Canon EOS 80D tips

Discussion in 'Beginner Questions' started by SJ1974, Feb 10, 2019.

  1. SJ1974

    SJ1974 New Member

    Joined:
    Feb 10, 2019
    Messages:
    1
    Equipment:
    Canon EOS 80D
    I recently purchased a Canon EOS 80D and am just awaiting the order of a Sigma 18-300mm f/3.5-6.3 DC Macro OS HSM C Lens for Canon. I previously had a Canon EOS 1100D camera with Canon zoom lens EF-S 18-200mm. I just wanted some tips with regard to ideal ISO, shutter speed and aperture settings. For example when I am taking photographs outside on a sunny day and similarly on a cloudy/overcast day.

    Later in the year, I am going on a cruise holiday and was looking for some tips on ideal ISO, aperture and shutter settings inside the cruise ship where lighting may be low in certain areas than others.

    Should I stick to AWB setting in all above scenarios or consider changing it to tungsten or fluorescent lighting, for example in indoor settings on a cruise ship.

    With regard to ISO, I am aware that the higher the ISO, the more grain is likely to get into photos and I want to ensure that my shutter speed is suitable so that I avoid blur. I have been told that ISO shouldn't normally go over 800, but I don't know whether that is different on the Canon EOS 80D.​
     

  2. Craig Sherriff

    Craig Sherriff Active Member Site Supporter

    Joined:
    Apr 25, 2017
    Messages:
    411
    Location:
    Tasmania, Australia
    Equipment:
    60D, 10D, 50D 1dmark3, T70, AV1, lenses ranging from 28mm to 600 mm, Mamaya C3 and 3 lens sets, Pentax MG and various lenses
    I think a good starting point is the sunny 16 rule, which basically states on a sunny day use F16 and what ever your ISO is your use the same shutter speed. There is more to this rule so my second suggestion is to look it up on you tube. ISO on a modern camera is pretty good so 800 is not a problem. My next suggestion is the most important, most men would rather have teeth pulled than look at the camera's manual. Sit down with the camera and read the manual and find out what these things refer to on your camera. Try to know the manual like you would a good woman. Lastly please continue to ask questions here on the forum as a lot of us are willing to share their knowledge.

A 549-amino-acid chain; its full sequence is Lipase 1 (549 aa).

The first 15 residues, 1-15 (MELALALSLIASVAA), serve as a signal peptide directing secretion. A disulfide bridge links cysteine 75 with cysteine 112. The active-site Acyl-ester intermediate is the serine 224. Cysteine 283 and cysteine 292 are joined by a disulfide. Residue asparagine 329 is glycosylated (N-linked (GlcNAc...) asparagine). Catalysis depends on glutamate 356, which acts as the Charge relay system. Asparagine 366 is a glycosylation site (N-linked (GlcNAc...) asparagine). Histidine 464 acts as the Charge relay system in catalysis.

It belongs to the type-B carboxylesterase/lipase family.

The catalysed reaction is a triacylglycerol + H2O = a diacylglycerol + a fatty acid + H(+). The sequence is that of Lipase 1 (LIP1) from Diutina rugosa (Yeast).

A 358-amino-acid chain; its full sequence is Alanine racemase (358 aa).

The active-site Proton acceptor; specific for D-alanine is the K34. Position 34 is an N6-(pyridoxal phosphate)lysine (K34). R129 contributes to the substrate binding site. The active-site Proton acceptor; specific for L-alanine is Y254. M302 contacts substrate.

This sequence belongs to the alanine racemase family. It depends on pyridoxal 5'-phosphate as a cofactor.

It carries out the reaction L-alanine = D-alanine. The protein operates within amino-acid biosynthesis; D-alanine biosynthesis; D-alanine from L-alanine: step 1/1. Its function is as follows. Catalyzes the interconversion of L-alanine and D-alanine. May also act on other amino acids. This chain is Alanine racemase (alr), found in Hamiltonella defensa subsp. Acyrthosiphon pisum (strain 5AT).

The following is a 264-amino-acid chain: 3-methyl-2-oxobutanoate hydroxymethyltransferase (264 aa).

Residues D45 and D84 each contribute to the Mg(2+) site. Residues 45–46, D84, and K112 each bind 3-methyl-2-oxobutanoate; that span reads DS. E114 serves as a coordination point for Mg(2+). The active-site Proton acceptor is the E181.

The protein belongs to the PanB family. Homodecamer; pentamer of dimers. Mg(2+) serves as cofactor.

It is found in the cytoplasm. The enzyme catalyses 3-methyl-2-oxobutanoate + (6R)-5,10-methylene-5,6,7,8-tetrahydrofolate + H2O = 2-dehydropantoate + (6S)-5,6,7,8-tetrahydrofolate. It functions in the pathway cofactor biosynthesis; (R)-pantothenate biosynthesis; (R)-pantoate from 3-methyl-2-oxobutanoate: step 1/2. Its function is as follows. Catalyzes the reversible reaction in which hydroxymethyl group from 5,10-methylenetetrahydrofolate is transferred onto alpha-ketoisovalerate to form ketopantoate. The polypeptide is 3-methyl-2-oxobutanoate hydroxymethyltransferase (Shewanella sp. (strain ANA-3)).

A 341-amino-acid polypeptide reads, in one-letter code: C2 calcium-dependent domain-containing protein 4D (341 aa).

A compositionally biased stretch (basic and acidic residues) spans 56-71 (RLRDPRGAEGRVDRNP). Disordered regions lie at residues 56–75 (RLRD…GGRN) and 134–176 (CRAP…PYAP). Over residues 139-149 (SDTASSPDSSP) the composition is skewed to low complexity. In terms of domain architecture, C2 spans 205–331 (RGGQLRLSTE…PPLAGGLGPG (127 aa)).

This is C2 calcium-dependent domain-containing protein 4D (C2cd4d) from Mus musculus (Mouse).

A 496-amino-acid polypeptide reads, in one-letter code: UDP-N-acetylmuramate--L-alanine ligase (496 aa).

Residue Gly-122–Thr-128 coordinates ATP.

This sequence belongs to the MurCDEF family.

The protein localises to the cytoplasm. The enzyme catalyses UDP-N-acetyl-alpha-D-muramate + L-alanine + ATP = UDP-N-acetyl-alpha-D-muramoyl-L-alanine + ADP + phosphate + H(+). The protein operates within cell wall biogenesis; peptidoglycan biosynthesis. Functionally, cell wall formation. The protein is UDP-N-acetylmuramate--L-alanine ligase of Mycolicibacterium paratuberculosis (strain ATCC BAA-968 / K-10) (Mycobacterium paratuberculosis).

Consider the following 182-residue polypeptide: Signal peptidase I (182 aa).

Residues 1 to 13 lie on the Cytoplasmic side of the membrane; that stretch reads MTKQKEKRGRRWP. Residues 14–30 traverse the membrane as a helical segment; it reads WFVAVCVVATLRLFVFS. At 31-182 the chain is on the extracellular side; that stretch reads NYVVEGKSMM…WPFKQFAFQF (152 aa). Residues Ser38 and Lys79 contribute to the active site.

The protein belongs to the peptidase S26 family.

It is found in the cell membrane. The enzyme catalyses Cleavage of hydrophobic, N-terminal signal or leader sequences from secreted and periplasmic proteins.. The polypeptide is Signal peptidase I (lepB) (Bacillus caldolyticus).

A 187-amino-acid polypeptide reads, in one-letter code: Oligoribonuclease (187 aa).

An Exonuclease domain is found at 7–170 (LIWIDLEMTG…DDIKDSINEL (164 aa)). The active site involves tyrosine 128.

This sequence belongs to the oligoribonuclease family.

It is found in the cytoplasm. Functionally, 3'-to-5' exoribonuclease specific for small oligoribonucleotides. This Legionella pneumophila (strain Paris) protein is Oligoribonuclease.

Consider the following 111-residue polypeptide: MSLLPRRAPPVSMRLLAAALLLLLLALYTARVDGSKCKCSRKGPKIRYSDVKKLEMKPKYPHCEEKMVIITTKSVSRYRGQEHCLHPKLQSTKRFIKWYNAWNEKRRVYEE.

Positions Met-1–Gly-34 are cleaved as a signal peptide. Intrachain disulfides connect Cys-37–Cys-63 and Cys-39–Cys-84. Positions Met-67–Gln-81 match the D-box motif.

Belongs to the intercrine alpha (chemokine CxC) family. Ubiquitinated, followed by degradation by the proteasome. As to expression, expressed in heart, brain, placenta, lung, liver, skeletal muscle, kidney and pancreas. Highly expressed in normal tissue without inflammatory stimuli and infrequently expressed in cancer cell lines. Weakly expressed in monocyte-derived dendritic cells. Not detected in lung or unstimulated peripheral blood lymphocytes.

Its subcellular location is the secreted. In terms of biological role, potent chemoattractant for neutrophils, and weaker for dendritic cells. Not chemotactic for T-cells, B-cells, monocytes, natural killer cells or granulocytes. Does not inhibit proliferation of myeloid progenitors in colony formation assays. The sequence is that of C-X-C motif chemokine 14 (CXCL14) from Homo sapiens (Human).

Last edited: Feb 11, 2019
  3. johnsey

    johnsey Site Moderator Staff Member Site Supporter

    Joined:
    Apr 21, 2017
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    Location:
    Fargo, ND
    Equipment:
    5dMk2, 20D, 70-200 2.8 L IS, 100mm 2.8 Macro USM, 50m 1.4, 85mm 1.8, 17-40mm 4.0 L, Rokinon 14mm 2.8; Pixma Pro-100
    A lot to unpack here... Let me start by saying that there is no way to give a ideal set of numbers to use as every situation is different.
    I wouldn't worry about going to a higher ISO if that is needed, newer camera sensors handle this better than older ones.
    I think you are fine using AWB, if you want to shoot a grey card and set your color balance off that, you can have more control. If you shoot RAW you can always change the WB afterwards.

    You really should approach the situation asking yourself what is important to you.
    **Do you need to freeze motion? Then start with shutter 1/(lens length) was the old adage before we had image stabilization.
    **Do you need to control depth of field? Shallow with blured background? (Portrait maybe) Or everything in focus? (landscape maybe) Then you should pay attention to the F/stop and set accordingly.
    These can pretty much drive what ISO is needed and is usually the last thing im concerned with, that said I shoot manually, and I set my ISO manually based on the valuable light and adjust if needed.
    Need more light then its time to learn flash ;)
     

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